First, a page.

Letzte Generation raids: UN says German climate activists must be protected
After German police carried out nationwide raids at 15 properties linked to Letzte Generation members, a spokesperson for UN Secretary-General António Guterres has said that climate activists must be better protected.
UN calls for better protection for climate activists
Speaking to the dpa in New York Stephane Dujarric, spokesperson for UN Secretary-General António Guterres, has expressed concern about police treatment of climate activists following raids at 15 properties in Germany with connections to Letzte Generation (Last Generation) activists.
“Climate activists - led by the moral voice of young people - have continued to pursue their goals even in the darkest days. They must be protected and we need them now more than ever,” Dujarric said.
Dujarric added that without activist groups, many increasingly pressing climate goals would already be a lost cause. Protesters have been fundamental during “crucial moments in pushing government and business leaders to do much more.”
Letzte Generation’s favoured protest tactic, glueing their hands to the road to create blockade lines, has earned them the now famous title of Klimakleber. As an addendum, Dujarric said that despite activists having the fundamental right to protest peacefully, governments still have the responsibility to enforce the law and ensure security.
German police conduct Letzte Generation raids
On Wednesday May 25, at 7am local time, 170 German police officers carried out raids at 15 properties with connections to Letzte Generation. Locations in seven German federal states were searched.
Letzte Generation has been carrying out protests across Germany since the autumn of 2022. The group blockades streets in German cities and towns, often multiple times per week, to draw attention to their main demands: a speed limit of 100 kilometres per hour on the German autobahn and affordable public transport by adopting the 9-euro ticket as a permanent policy.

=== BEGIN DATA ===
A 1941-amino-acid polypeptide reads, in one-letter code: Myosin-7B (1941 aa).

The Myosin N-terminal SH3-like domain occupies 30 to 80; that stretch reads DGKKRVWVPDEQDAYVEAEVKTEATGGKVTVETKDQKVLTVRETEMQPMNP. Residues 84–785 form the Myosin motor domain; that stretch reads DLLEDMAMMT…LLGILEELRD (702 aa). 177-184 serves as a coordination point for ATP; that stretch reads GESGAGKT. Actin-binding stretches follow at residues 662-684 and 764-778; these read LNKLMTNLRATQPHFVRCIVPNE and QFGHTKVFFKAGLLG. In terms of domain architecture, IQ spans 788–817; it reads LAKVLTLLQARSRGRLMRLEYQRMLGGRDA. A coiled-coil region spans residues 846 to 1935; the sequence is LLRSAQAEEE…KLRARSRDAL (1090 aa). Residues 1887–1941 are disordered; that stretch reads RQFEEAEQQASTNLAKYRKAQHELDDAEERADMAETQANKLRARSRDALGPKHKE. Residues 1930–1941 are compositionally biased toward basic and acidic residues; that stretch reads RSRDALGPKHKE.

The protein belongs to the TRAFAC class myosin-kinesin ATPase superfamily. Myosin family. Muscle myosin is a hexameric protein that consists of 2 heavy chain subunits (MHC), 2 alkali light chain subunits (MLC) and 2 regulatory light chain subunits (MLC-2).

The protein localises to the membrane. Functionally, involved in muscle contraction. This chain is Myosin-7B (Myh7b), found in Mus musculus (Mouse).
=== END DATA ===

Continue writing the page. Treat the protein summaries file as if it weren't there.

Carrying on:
The general public prosecutor's office in Munich has said that the searches were carried out at the behest of the Bavarian state criminal police office (LKA). Police said they are investigating seven members of the group, aged between 22 and 38 years old, due to “numerous criminal complaints received from the population.”
According to The Guardian, the seven members in question have been accused of setting up a campaign where people could make donations to aid any future legal advice the group may need. The fund managed to collect 1,4 million euros in donations. The LKA added that two of the seven defendants are suspected of attempting to sabotage the Transalpine pipeline, which runs through Italy, Austria, Bavaria and Baden-Württemberg. So far, no arrests have been made after the raid.
Letzte Generation’s regular actions have proven deeply frustrating to Germany’s drivers and the group has been condemned by a swathe of politicians, most recently Chancellor Olaf Scholz, who labelled the activists “völlig bekloppt” (totally daft).
Police treatment of group members has also come under fire, particularly after a video surfaced of a police officer telling a peaceful protestor in Berlin, "If I cause you pain - if you force me - you will have pain chewing and swallowing for the next few days, not just today." The activist in question filed a lawsuit against Berlin police after the incident but it has since been rejected by the Berlin Administrative Court.
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